Italian Cassone or Cassoni Chests
Italian chests, or cassoni, are essentially practical wooden boxes, used for storage of items, and are given to a couple at marriage, sometimes in pairs. They are often very elaborate, according to the means of the family, and usually are flat painted or inlaid with some ornamentation in relief form.
Poplar carcase, covered with canvas, painted red and blue, decorated with tin leaf and gesso figures and reinforced with iron bands.
This chest was most likely made in Florence or Siena: some red or blue "damsels" chests' (girls' chests) were ordered in Florence in 1384 by Francesco Datini (1355-1410); and a pair are shown in a painting by the Sienese artist Simone Martini (died 1344). Cassoni were often placed around beds and decorated with popular romantic themes: in this case, love is symbolised by figures at "the fountain of love" and by ladies on horseback with falcons taking part in "the hunt of love". This cassone may be one of the earliest known, because the ladies sleeves, which are cut off at the elbow, were only fashionable during the 1350s.
In the era of Italian Renaissance furniture the cassone underwent significant changes in style due to the influence of Renaissance time sculptors, engravers, goldsmiths, and painters. The cassone chest became an integrated part of the furniture of rooms with painters often working on both it and other features of the interior decor and by about 1300, the cassone, or chest, had become the most prestigious form of storage in Italian households.
Carved Chest Front, 1415.
Terracotta covered with a lead glaze and traces of gilt mounted on wood.
One of a series or carved chest reliefs concerning the Old Testament story of Adam and Eve.
The carved marriage chest, or cassone, is one of the pieces of Renaissance furniture which has most often descended to our own day, for such chests formed a very important part of the furnishing in every household, and being large and heavy, were not so easily broken as chairs and tables.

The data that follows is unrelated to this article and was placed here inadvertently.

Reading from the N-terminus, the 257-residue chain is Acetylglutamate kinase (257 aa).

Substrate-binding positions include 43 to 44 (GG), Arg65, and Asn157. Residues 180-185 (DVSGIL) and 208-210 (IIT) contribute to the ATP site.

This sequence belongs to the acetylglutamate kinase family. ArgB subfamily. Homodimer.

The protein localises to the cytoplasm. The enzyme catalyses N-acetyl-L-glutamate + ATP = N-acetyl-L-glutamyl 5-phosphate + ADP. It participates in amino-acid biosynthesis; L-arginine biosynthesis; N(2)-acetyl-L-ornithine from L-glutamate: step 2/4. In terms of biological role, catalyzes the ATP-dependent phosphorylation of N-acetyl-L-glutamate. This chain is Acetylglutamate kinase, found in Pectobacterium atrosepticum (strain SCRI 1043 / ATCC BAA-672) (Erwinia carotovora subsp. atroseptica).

Italian Wedding Chest, 1430.
Pinewood with gilt gesso decoration.
This cassone is inscribed with the opening lines of the Nicene Creed, a statement of belief in the Christian faith. The inscription is written in a mixture of Latin and Italian. This mixed language was used during the Middle Ages in the popular religious texts presented to girls about to be married or enter a nunnery. This chest dates from about 1400. However, the coat of arms was almost certainly added in the 19th century, to give the chest greater romance and prestige. The coat of arms is that of the Chigi family, who acted as bankers to Pope Julius II (1443–1513).
These coffers and chests were the lineal descendant of the medieval chest, and were made of solid walnut or chestnut, sometimes oak, and occasionally of cypress or camphor wood. Some examples are shaped like sarcophagi; others have perpendicular sides and ends. Some are carved with scrolls and figures; others are painted and gilded or ornamented with intarsia and fine gesso work. Often they are masterpieces of ornament. There was also a higher form of chest, called a bahut.
Cassone Chest, 1500.
This beautifully decorated chest was probably made in Venice around 1500. It is inlaid with geometrical figures in ivory, walnut and ebony. The inside is largely undecorated, but is divided into compartments and drawers in which small articles could be stored separately.